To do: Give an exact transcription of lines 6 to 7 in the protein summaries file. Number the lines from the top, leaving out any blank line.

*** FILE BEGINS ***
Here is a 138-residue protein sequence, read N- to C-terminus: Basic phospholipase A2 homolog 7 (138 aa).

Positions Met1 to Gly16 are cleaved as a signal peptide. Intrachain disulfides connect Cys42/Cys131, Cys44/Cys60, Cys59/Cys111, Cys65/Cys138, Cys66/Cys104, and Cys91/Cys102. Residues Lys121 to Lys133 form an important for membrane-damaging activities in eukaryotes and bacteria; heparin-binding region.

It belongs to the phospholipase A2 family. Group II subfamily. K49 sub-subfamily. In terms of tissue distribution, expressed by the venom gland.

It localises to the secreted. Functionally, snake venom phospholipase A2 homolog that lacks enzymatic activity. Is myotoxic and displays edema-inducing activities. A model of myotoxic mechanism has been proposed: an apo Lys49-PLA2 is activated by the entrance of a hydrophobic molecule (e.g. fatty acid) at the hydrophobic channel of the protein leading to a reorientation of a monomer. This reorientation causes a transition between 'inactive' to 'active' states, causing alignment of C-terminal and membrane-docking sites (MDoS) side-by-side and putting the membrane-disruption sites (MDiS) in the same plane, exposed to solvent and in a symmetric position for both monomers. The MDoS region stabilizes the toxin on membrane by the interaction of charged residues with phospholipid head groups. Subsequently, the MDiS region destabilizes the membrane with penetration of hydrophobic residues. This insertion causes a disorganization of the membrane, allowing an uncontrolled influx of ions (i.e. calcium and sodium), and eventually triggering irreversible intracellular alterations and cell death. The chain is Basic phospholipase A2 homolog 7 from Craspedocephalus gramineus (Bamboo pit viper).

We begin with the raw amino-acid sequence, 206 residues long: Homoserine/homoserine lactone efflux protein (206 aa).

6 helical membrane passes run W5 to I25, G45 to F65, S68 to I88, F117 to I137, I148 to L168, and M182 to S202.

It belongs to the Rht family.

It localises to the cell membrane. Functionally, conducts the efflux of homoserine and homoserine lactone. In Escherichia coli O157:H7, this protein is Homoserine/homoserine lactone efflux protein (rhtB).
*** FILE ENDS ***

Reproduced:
6 helical membrane passes run W5 to I25, G45 to F65, S68 to I88, F117 to I137, I148 to L168, and M182 to S202.

It belongs to the Rht family.